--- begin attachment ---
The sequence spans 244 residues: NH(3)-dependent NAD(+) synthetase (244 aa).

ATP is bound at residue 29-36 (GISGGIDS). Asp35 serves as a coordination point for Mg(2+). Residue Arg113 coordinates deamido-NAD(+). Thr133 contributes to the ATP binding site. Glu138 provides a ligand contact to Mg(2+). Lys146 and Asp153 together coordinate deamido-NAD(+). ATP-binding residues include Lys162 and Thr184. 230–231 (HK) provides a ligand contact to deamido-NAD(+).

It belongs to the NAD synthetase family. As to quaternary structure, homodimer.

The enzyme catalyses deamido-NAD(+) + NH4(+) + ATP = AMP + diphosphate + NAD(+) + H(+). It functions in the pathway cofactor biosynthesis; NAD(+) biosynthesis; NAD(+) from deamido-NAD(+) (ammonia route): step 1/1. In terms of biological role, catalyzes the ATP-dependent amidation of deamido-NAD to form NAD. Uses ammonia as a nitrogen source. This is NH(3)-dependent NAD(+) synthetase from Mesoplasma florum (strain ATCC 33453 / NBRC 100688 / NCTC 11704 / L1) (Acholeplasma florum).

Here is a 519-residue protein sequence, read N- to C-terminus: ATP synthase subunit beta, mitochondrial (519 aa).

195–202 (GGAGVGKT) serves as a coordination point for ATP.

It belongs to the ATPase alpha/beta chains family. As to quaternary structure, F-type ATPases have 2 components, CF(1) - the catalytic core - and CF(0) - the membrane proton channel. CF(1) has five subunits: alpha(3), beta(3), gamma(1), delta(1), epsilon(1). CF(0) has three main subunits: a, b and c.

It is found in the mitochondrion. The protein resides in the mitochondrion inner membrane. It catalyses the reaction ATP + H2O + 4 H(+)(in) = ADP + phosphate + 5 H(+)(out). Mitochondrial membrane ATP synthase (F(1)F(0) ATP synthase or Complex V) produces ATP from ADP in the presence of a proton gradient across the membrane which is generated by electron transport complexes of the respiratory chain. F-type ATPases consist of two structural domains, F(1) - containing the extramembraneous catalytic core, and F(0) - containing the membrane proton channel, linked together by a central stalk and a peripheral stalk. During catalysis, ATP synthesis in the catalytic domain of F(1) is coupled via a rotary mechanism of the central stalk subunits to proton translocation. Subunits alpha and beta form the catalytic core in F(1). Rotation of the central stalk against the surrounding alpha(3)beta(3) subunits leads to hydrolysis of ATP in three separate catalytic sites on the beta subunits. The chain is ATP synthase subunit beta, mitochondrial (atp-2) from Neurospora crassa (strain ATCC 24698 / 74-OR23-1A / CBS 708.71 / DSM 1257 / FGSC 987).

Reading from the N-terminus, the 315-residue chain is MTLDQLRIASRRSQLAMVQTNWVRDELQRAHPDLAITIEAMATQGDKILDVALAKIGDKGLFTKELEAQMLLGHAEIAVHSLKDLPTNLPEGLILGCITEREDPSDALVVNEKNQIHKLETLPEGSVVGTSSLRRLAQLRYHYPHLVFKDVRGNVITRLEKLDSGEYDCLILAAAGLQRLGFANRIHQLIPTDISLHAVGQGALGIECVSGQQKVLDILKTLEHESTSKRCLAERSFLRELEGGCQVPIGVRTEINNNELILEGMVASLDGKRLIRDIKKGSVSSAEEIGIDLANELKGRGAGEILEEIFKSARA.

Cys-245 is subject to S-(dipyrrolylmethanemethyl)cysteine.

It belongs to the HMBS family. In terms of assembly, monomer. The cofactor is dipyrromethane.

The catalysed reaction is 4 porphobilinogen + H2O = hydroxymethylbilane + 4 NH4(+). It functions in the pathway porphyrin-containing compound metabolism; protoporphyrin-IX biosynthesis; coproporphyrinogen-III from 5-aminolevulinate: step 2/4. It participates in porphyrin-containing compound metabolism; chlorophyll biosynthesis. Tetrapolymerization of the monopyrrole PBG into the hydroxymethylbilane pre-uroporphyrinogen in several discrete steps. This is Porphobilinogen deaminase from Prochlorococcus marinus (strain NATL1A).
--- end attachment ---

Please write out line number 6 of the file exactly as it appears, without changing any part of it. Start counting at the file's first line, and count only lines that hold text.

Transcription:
195–202 (GGAGVGKT) serves as a coordination point for ATP.